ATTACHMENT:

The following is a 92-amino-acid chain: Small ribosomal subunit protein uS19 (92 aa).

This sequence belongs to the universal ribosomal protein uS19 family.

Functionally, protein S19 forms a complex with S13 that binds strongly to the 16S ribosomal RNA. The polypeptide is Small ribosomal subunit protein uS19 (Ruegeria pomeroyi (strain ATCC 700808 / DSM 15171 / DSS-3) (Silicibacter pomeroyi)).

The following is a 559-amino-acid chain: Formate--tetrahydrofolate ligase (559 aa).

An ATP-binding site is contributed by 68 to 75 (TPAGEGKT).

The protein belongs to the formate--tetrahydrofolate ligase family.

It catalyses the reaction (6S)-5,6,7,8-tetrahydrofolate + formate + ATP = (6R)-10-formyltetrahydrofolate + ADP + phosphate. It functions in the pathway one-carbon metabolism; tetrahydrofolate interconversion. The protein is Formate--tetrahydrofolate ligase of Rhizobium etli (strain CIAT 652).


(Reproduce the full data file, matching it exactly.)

The following is a 92-amino-acid chain: Small ribosomal subunit protein uS19 (92 aa).

This sequence belongs to the universal ribosomal protein uS19 family.

Functionally, protein S19 forms a complex with S13 that binds strongly to the 16S ribosomal RNA. The polypeptide is Small ribosomal subunit protein uS19 (Ruegeria pomeroyi (strain ATCC 700808 / DSM 15171 / DSS-3) (Silicibacter pomeroyi)).

The following is a 559-amino-acid chain: Formate--tetrahydrofolate ligase (559 aa).

An ATP-binding site is contributed by 68 to 75 (TPAGEGKT).

The protein belongs to the formate--tetrahydrofolate ligase family.

It catalyses the reaction (6S)-5,6,7,8-tetrahydrofolate + formate + ATP = (6R)-10-formyltetrahydrofolate + ADP + phosphate. It functions in the pathway one-carbon metabolism; tetrahydrofolate interconversion. The protein is Formate--tetrahydrofolate ligase of Rhizobium etli (strain CIAT 652).